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What's the origin of the idiom "to blow your own horn"?

Is there some metaphor behind it with some animal horn or whatnot?

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In British English it's normally blow your own trumpet. –  FumbleFingers May 10 '12 at 20:46

5 Answers 5

up vote 7 down vote accepted

According to http://www.writersblock.ca/fall2000/origins.htm, it refers to the practice of heraldry. It comes from the sense of 'horn' as a trumpet, and one who blows his own horn is someone making great fanfare about himself, as is usually more appropriately left to a herald.

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Matthew 6:2-4 2“Thus, when you give to the needy, sound no trumpet before you, as the hypocrites do in the synagogues and in the streets, that they may be praised by others. Truly, I say to you, they have received their reward. 3But when you give to the needy, do not let your left hand know what your right hand is doing, 4so that your giving may be in secret. And your Father who sees in secret will reward you.

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Are you implying that Matthew 6 is the actual historical origin of "to blow your own horn"? Is there any evidence to support such a theory? For example can you show it not used in English before the Bible was translated into English? Please flesh out your answer. –  MετάEd Mar 4 at 18:48

"Toot the horn" is referred to in Heart of Darkness

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Hi Prib, and welcome to English.SE. Could you elaborate on this anwer a little, e.g. provide a quote which includes this phrase, and maybe a link if possible? –  Steve Melnikoff Oct 24 '13 at 22:47

Anyone who has trouble understanding where this idiom comes from obviously never shared quarters with a sixth-grader who was learning to play trumpet.   ;^)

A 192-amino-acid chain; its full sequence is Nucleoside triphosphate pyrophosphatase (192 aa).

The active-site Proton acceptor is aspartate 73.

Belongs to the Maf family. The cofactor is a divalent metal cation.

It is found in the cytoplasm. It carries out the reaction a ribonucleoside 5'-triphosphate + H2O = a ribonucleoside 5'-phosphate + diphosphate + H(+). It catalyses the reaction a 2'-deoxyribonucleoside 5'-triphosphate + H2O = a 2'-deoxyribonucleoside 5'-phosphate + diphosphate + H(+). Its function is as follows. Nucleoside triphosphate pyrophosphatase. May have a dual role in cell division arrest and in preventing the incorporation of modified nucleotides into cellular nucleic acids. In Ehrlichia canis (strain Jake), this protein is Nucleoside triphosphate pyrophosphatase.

In addition to blow/toot your own horn/trumpet, there's also the idiom beat your own drum.

Beat your own drum. Toot your own horn.1

Everyone's right could be someone's wrong
Beat your own drum scream your own song2

Either one means "draw some attention to yourself." Usually, the easiest way to do that is to make a lot of noise, to clang your own cymbals. Although, if you really want to catch someone's attention, whisper.3


1 Bob Schumacher, SOLUTIONS
2Teresa Taylor, Love Poetry
3Tag line for an advertising campaign for Coty perfume, #86 on this list

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It means praising or sticking up for yourself, and can have either positive or negative connotations, depending on the context.

Besides blowing your own horn/trumpet, you’ll also occasionally tooting or honking substituted for blowing there. Important men used to have heralds to announce their greatness, which is where the expression originally derived from. The metaphor is sometimes adapted to more modern cirumstances; for example, “honking a horn” refers to the horn on a motor vehicle, but the underlying sense of self-praise is unchanged.

And that’s not all...

There is one more modern use that’s even more exotic. Every now and again you encounter “blow one’s own horn” used in an extended metaphor, which put as delicately as possible, refers to the act of autofellatio. (And no, that auto- has nothing to do with motor vehicles. :) Eddie Murphy famously said he’d never leave home if he could blow his own horn, and this is what he meant by the expression.

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I know what it means, I was just asking about its origin –  user5417 May 10 '12 at 22:22

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